“Disruptive dinnertime calls, downright deceit, and more besides drew Congress’s eye to the debt collection industry.”  That is how the most recently appointed United States Supreme Court Justice Neil Gorsuch started his first opinion on behalf of the unanimous Supreme Court.

The full opinion can be found here https://www.supremecourt.gov/opinions/16pdf/16-349_c07d.pdf.

The case at hand looked at who qualifies as a debt collector:

“Everyone agrees that the term embraces the repo man—someone hired by a creditor to collect an outstanding debt. But what if you purchase a debt and then try to collect it for yourself— does that make you a ‘debt collector’ too?”  The Court answered this question by strictly interpreting the statute’s definition of a “debt collector” as to embrace anyone who “regularly collects or attempts to collect . . . debts owed or due . . . another.” 15 U. S. C. §1692a(6).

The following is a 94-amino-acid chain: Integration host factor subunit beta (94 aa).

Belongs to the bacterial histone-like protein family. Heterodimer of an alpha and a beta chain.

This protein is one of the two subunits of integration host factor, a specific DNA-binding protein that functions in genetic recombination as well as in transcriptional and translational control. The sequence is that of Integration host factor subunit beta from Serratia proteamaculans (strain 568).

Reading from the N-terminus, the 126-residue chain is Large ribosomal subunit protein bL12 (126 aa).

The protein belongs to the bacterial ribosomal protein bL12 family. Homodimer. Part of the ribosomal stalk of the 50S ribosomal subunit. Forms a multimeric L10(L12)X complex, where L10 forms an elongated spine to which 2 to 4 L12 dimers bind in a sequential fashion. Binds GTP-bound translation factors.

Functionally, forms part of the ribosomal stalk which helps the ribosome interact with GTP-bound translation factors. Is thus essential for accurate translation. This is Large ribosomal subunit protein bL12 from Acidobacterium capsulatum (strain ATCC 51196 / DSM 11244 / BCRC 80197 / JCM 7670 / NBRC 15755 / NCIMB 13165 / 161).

The Defendant Santander in this case was held to not have qualified as a debt collector for the purposes of the Fair Debt Collection Practices Act of 1977 because it had been trying to collect on loans that it purchased itself and not on someone else’s behalf.

Gorsuch said the “evolution of the debt collection business” could be a good reason for Congress to revisit and revise the old law. “After all, it’s hardly unknown for new business models to emerge in response to regulation, and for regulation in turn to address new business models.” But “[t]he proper role of the judiciary,” he concluded, is “to apply, not amend, the work of the People’s representatives.”

Katchko, Vitiello & Karikomi, PC is proud to serve consumers throughout California in legal claims of all types including TCPA, FCRA, FDCPA, foreclosure, unfair business practices, unfair debt collection, among others.


By: Alex Beyzer, June 12, 2017

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